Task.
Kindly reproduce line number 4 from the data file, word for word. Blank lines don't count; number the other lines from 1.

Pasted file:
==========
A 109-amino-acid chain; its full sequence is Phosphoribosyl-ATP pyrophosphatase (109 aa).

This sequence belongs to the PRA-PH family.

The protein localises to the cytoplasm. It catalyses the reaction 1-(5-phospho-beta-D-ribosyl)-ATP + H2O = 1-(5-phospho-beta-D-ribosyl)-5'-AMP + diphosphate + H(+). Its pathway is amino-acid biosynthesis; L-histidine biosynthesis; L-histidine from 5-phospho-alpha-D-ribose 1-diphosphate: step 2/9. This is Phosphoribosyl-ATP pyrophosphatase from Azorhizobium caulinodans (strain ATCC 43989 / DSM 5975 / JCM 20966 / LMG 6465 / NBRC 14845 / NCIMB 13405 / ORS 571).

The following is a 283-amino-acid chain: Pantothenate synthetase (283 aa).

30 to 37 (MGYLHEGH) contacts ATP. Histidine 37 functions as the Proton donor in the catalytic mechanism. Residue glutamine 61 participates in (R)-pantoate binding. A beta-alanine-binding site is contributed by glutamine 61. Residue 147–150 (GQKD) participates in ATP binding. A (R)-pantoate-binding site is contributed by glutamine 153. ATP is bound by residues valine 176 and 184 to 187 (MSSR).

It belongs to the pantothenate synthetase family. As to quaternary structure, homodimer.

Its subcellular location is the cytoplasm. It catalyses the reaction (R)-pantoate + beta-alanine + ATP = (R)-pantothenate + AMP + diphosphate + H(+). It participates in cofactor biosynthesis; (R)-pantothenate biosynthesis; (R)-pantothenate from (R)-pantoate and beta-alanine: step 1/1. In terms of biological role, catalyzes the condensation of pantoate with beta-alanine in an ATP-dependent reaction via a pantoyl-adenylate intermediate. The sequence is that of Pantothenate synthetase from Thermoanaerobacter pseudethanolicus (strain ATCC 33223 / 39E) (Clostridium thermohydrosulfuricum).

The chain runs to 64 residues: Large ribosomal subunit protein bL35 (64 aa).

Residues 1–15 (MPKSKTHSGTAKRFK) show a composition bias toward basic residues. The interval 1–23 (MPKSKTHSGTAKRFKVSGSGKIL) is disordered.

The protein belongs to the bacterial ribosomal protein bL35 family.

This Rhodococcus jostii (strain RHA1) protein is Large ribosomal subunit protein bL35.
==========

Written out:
The following is a 283-amino-acid chain: Pantothenate synthetase (283 aa).